This day 100 years ago, 1 July 1916, became one of the bloodiest in military history with almost 20,000 killed and double that number wounded in the first day of fighting.
William, Kate and Harry toured the centre where they visited the Somme tapestry.
A graphic mural lines the wall of the Thiepval centre, telling the history of the battles in the Somme countryside.
Prince William and President Hollande unveiled a plaque. The Visitor Centre welcomes over 150,000 people to the Thiepval Memorial to the Missing each year. At the Visitor Centre the memorial is put in the context of the battlefield. Display panels in three languages — English, French and German — provide an overview of the course of the Great War from 1914-1918. Display panels focus on events during the Battle of the Somme in 1916 which occurred at the small village of Thiepval and its surroundings.
The new museum offers new galleries themed on the battles of the Somme and to the memory of the lost soldiers. The permanent 400m2 exhibition presents a great collection of artefacts, archaeological finds, multimedia displays and life-sized installations (replica of Charles Guynemer's plane). Like a window opening up onto the battle, Joe Sacco's vast 60 metre-long mural provides a visual account of the 1st July 1916.
The gallery dedicated to the Battle of the Somme opens onto a mural by illustrator Joe Sacco, it recounts hour by hour the horror of the tragic day of 1 July 1916. In the centre of the hall, a vast exhibition pit displays artefacts and archaeological finds of the First World War.
Afterwards, the young royals joined Prince Charles, the Duchess of Cornwall and the Duke and Duchess of Gloucester for the National Commemorative Event to mark the Centenary of the Battle of the Somme at the Commonwealth War Graves Commission Memorial to the Missing. The royals greeted (soon to be former) Prime Minister David Cameron who has had a tumultuous week. French and British schoolchildren marked each of the graves.
A sombre moment.
The royals joined political leaders including Prime Minister David Cameron, the Irish President Michael D Higgins, and French President François Hollande. Princess Anne's husband, Sir Timothy Laurence, was also there in his capacity as trustee of the Commonwealth Graves Commission.
The Kings Troop Royal Horse Artillery passed as the service of remembrance got underway. Organisers said the event was designed to tell the story of the Battle of the Somme through music, readings and hymns accompanied by the BBC Orchestra.
The royals walked past the graves of unknown soldiers killed without known burial sites. Emily Andrews reported Kate giggled as she spoke French saying "It's about GCSE level" but was praised for "very good" language skills by a child she spoke to.
After the service, Kate chatted with Poppy Hodgson, from Hermitage Academy in Chester-le-Street. Ms Hodgson said: 'She said it was quite emotional being here and that they were really enjoying their visit. She said it was very moving.'
Kensington Palace shared this photo with the appropriate caption: "At the going down of the sun and in the morning; We will remember them."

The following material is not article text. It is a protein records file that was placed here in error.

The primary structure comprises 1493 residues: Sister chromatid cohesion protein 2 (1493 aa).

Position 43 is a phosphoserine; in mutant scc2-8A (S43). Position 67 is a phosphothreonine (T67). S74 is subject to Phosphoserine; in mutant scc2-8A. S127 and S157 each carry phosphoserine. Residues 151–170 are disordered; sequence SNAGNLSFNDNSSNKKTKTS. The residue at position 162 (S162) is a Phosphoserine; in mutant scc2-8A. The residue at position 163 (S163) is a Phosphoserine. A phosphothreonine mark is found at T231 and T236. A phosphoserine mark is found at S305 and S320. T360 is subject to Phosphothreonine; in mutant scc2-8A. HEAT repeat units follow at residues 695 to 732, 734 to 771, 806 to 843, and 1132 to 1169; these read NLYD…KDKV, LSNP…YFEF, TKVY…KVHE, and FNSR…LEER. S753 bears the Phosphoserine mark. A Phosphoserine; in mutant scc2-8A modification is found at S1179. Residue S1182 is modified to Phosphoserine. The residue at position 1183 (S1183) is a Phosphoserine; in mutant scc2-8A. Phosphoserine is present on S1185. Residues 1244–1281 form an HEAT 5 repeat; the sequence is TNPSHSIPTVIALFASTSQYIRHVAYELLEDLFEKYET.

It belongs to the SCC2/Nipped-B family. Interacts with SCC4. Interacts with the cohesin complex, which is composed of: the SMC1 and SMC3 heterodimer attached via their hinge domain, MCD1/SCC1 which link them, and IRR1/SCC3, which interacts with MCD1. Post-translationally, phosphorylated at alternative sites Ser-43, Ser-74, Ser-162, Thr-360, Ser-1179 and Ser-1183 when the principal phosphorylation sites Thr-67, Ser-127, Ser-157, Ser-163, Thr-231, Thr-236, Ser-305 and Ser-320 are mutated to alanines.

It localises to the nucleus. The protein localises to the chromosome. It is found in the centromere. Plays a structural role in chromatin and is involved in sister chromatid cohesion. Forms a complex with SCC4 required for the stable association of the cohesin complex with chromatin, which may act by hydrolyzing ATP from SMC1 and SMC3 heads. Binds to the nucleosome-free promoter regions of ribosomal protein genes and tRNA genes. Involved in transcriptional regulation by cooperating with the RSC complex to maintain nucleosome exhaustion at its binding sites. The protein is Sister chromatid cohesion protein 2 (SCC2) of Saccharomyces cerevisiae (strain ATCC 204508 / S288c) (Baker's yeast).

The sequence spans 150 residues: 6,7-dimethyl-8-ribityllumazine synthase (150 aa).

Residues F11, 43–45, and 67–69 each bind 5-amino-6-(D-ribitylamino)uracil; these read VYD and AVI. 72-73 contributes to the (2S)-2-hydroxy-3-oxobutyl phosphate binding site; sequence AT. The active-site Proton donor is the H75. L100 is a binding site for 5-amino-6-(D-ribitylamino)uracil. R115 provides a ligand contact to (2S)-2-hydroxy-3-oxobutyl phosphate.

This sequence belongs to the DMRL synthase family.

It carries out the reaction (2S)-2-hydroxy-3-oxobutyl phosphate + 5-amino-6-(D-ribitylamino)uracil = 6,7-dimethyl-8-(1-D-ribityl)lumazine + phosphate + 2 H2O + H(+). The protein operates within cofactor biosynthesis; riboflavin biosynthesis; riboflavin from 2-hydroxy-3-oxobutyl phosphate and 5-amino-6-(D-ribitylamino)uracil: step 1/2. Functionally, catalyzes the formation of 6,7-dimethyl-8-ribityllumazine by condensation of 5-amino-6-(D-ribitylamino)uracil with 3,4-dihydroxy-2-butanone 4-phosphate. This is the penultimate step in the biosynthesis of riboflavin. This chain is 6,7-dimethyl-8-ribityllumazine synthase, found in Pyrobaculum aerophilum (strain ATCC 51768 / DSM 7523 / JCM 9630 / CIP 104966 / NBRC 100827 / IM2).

Kate wore a new lace dress for today's events. The knee-length frock is crafted of beige lace over black underlay and features a peter pan collar, three-quarter length sleeves and peplum detail. At this point the designer is unidentified. Whilst we don't know the identity of the designer yet, we do know the lace was supplied by French lacemaker Sophie Hallette (with thanks to Sarah Beth).
The house of Sophie Hallette began its journey in 1887 and has gained recognition globally for making French lace and tulle. From McQueen to Dolce & Gabbana, their lace is used by high-end designers and favoured by celebrities.
The house first gained international recognition when Marilyn Monroe was seen in a bustier dress made of Hallette lace in 1953.
Kate has worn Sophie Hallette lace on a number of occasions - most notably her wedding day.
Most recently, Kate's white Dolce & Gabbana dress and grey Erdem coat both used Sophie Hallette lace.
As you can see, the popularity of the lace is considerable, meaning an array of designers could have created Kate's dress. Given Kate's close relationship with Sarah Burton and penchant for wearing McQueen on occasions of great importance I would lean towards that possibility. Equally, I wouldn't discount the likes of Dolce & Gabbana and Erdem. You can see the list of designers they supply here.
Kate brought back the black 'Lion Tamer' hat by Sylvia Fletcher for Lock & Co. hat she wore for Trooping the Colour and Sam Waley Cohren's wedding, both in 2011.
Kate accessorised with her Annoushka pearls and Kiki McDonough hoops.
The Duchess wore a poppy and a cornflower on her lapel today, as did the Duchess of Cornwall. The cornflower is the French equivelent of the poppy, and completed the look with her black suede Mulberry clutch and black suede Gianvito Rossi pumps.
The next engagement in Kate's diary is the Art Fund Museum of the Year Prize on Wednesday. I also think it likely we'll see Kate at Wimbledon at some point over the next week. Until next time, wishing you all a wonderful weekend! :)